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Photo Credit: Kim Klement-USA TODAY Sports

Leafs by the Numbers: John Tavares

John Tavares scored 26 goals in 63 games in what is largely being treated as a down year for him. Somehow 60 points in 63 games is a cause for concern, and we are now questioning whether he is the right player to captain the Leafs, and if this is part of a steeper decline in his game now that Tavares has hit the magic 3-0 age milestone, and with an $11M annual cap hit the panic seems to be starting early on JT.

Given the panic, Tavares’ number is 5. There are five years remaining on John’s contract with the Leafs, and it’s entirely possible we’re going to hear about more and more about Tavares for the next five years with an increasing number of people painting this as a bad contract, or bad signing.

So let’s start off with one universal truth, Tavares isn’t a bargain, and as an unrestricted free agent he certainly cashed in at his maximum value. Tavares is going to be a great player for the Leafs, but expectations about living up to $11M contracts are better focused on players like Auston Matthews and Mitch Marner who received those deals as restricted free agents entering their prime, not the mercenary market of unrestricted free agency.

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The next universal truth is that athletes do not age like fine wine. The likelihood that Tavares magically puts up 50 goals and 100 points at this point in his career is a pipe dream, expecting that he can maintain a near point per game pace isn’t. The near point per game player is what Tavares has been, and some years that has taken the former of a 40 goal scorer, a 30 goal scorer, or a little less, but he’s consistently been around a point per game, and he’s a consistent threat to score when he’s on the ice. As he transitions from the 1A/1B center when he first came to Toronto to much more of a clear 2nd line center, the Leafs aren’t being ripped off and in fact Tavares become that more through the improvement in Auston Matthews than his own decline.

A lot of the benefit to having Tavares signed and in his role well into his 30s is the fact that Tavares has never been a player that has relied on speed or physicality to get things done. He’s a smart player who reads the game well, is positionally sound, and has enough in his arsenal to capitalize on his opportunities.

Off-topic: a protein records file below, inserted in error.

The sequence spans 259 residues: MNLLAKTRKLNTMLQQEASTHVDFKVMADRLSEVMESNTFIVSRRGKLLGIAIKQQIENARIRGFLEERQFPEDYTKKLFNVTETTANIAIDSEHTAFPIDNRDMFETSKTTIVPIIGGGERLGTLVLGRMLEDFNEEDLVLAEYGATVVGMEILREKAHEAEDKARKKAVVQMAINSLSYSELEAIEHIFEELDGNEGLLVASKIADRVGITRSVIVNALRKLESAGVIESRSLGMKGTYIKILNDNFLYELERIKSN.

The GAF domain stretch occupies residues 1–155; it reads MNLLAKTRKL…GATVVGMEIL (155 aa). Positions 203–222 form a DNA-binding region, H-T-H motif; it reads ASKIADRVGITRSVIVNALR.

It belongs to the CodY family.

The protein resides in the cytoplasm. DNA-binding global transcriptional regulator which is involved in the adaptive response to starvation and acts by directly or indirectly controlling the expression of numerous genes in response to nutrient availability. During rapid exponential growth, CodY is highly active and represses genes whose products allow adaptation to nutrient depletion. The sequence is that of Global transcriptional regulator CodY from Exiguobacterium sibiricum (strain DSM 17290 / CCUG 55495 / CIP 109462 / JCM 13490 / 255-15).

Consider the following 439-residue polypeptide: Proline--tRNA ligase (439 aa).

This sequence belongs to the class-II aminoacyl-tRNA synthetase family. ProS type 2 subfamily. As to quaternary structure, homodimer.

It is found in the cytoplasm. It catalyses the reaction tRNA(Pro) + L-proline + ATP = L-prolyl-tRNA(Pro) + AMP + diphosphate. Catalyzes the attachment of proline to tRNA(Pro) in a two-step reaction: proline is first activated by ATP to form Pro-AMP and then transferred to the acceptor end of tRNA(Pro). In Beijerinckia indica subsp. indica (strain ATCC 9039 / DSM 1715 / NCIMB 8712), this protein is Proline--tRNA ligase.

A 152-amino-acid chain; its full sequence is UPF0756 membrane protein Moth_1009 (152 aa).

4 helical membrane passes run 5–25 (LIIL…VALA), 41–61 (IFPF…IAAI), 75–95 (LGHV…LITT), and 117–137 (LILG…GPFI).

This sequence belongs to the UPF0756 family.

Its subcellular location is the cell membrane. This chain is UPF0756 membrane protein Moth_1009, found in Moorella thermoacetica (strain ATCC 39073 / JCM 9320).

It will be interesting to see how Tavares responds to the criticism that he received last season, both by those who don’t feel he has lived up to his contract, and those who feel the captaincy would be better off with one of the other Leafs players. As a soft spoken, non-controversial player, Tavares isn’t the sound bite driven captain the Toronto media desires, but with his strong work ethic, commitment to hockey, and his history of making players around him better, Tavares seems like he’ll continue to thrive in that role and I doubt he’s feeling the pressure, considering he’s been under the microscope of the hockey media most of his life.

And as for living up to his contract, well, as long as Tavares isn’t the third line center in the next couple of years, the Leafs are probably getting exactly what they want out of him. Generally speaking, players of Tavares pedigree and resume have been able to hold their near point per game pace into their mid-30s, the Leafs should feel comfortable with what they have in Tavares for the next five years. It might seem increasingly like an overpayment, but that is also decidedly the nature of NHL free agency, and with a buyout proof contract and a full no movement clause, it’s probably best to embrace what Toronto will get from JT. He’s here until he doesn’t want to be, and a lot more people need to remember that’s a good thing.

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